2019 Best Young Farmers, Ranchers

DTN/The Progressive Farmer America's Best Young Farmers and Ranchers Announced

Dan Miller
By  Dan Miller , Progressive Farmer Senior Editor
The ninth class of DTN/The Progressive Farmer America's Best Young Farmers and Ranchers was announced Tuesday in Chicago at the DTN Ag Summit. The recipients include: front row, from left to right: Tanner Lange, Melinda Sims, Shelby Kelman, Melissa Morris and Dawn Ruyle; back row, from left to right: Joel Lange, Shanon Sims, Hayes Kelman, Bobby Morris and Kevin Ruyle. (DTN/The Progress Farmer photo by Joel Reichenberger)

CHICAGO (DTN) -- DTN/The Progressive Farmer added five new honorees to its America's Best Young Farmers and Ranchers program. The class of 2019 was introduced Tuesday during a DTN Ag Summit award ceremony.

Now entering its 10th year, the program, sponsored by John Deere, DeKalb/Asgrow and Growmark FS, recognizes young farmers and ranchers who are building successful and innovative agricultural businesses. The award recognizes the work they do to promote agriculture and have a positive impact in their communities. The 2019 class joins more than 40 past honorees.

Here are the newest members of the America's Best Young Farmers and Ranchers program, and a couple of their thoughts about their businesses:

-- JOEL LANGE, 30

Lange Farms Precision Ag
Bagley, Iowa
Crops: Corn and soybeans
Spouse: Tanner
Children: Brecken and Brantley, 3, and Carson and Callie, 1

THE BIG MOVE

When we moved here from Nebraska, it was a hard move. We had our ground established and relationships with landlords. But the falling supply of irrigation water was an issue that wasn't going to go away. Here, we have four ethanol plants within 40 miles of the farm, and we have all the water we need. None of our grain goes to a local elevator. It all goes to an end user. We have non-GMO beans this year, and a buyer who will pay a premium for non-GMOs. There are opportunities here that we didn't have in Nebraska.

COMING HOME

When I graduated from high school, I didn't think I wanted to farm, so I joined the Marine Corps and was in the Reserves for a few years. But then I realized that not having the freedom to be your own boss was why I really wanted to come back to the farm. I really did miss it. And I like the opportunities we've found here.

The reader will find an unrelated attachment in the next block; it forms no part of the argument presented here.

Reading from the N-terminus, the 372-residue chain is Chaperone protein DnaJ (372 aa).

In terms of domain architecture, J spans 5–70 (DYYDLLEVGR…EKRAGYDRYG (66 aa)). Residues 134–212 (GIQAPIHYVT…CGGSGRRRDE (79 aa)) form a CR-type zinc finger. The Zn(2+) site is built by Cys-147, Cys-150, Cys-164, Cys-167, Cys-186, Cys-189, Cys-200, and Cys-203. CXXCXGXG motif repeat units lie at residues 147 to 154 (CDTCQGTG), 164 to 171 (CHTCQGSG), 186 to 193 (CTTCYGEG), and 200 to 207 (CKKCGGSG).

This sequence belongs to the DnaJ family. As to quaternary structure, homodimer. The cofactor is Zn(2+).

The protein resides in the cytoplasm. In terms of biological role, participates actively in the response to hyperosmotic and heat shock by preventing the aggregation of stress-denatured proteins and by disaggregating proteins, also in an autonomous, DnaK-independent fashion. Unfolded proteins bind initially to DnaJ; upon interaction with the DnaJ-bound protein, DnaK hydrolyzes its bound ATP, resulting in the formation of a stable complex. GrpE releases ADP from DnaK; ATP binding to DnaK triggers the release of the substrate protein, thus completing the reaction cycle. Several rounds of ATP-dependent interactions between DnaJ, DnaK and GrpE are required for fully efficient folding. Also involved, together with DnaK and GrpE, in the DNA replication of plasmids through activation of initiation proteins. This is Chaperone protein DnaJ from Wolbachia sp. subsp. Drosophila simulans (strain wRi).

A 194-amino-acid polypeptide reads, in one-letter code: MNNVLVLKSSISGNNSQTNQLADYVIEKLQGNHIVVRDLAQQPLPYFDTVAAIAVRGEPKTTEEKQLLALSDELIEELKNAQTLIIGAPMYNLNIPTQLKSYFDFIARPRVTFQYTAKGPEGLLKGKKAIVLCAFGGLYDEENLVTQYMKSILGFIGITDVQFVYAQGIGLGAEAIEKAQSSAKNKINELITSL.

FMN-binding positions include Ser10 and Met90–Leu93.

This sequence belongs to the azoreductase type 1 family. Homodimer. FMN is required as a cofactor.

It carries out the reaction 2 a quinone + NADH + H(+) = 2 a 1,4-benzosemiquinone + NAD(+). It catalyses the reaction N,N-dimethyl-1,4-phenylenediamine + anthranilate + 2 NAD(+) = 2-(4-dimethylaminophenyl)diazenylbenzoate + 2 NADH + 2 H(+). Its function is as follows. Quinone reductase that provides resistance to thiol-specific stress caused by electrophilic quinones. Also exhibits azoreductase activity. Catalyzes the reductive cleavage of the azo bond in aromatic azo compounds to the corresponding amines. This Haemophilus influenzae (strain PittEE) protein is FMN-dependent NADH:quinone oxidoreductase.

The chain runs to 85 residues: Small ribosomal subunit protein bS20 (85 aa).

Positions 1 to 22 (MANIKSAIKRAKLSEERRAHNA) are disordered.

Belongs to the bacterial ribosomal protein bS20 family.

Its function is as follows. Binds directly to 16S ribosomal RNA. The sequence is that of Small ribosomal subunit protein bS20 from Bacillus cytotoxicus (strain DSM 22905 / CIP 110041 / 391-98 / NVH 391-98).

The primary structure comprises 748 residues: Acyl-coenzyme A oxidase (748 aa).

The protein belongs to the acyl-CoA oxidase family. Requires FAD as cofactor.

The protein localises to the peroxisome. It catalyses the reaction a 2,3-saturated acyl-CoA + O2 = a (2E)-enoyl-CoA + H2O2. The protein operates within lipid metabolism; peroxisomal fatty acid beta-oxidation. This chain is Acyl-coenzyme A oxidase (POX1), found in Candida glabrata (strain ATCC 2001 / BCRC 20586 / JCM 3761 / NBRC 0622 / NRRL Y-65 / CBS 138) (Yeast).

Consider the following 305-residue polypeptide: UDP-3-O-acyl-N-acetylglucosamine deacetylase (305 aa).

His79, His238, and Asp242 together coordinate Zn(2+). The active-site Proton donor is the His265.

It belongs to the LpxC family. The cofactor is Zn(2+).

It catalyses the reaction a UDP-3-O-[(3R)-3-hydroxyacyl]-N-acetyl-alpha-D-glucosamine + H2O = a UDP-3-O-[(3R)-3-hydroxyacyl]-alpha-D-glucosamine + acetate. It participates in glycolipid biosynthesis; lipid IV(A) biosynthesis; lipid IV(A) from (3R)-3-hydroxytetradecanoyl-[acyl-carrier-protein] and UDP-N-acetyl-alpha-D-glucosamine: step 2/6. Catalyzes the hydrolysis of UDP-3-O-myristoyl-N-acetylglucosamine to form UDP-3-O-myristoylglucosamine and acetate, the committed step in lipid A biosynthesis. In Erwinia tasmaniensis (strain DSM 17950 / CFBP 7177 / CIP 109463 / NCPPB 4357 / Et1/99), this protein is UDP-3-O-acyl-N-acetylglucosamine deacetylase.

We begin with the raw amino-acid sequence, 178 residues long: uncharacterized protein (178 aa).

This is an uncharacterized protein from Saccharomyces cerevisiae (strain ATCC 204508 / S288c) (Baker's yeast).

**

-- BOBBY MORRIS, 38

Morris Farms Partnership LLC
Port Allen, Louisiana
Crop: Sugarcane
Spouse: Melissa
Children: Tyler, 13, Dylan, 9.

TECHNOLOGY WITH A RETURN

We've turned to GPS mapping and laser grading. The laser grading provides us with multiple benefits. Our farmable blocks have increased in size with fewer ditches. Larger fields help with grass control, improved drainage, and they have increased our farmable acres. This increases net profit per acre. GPS mapping makes us more accurate in our chemical applications and in reporting accurate acreages important to our profitability and to the sugar mills.

REWARDS OUTWEIGH RISKS

Our farm stays on the cutting edge because we participate in the American Sugarcane League Secondary Station Program. The program gives us access to new and experimental varieties of sugarcane. It means that we might take a bigger risk at times, but the rewards outweigh the risks.

**

-- SHANON, 39, AND MELINDA, 39, SIMS

Sims Cattle Company LLC
McFadden, Wyoming
Cattle: 645 cow/calf pairs, 300 yearlings, 40 bulls, grass, hay
Children: Kagan, 14, and Jentry, 11

VALUE IN THE FACTORY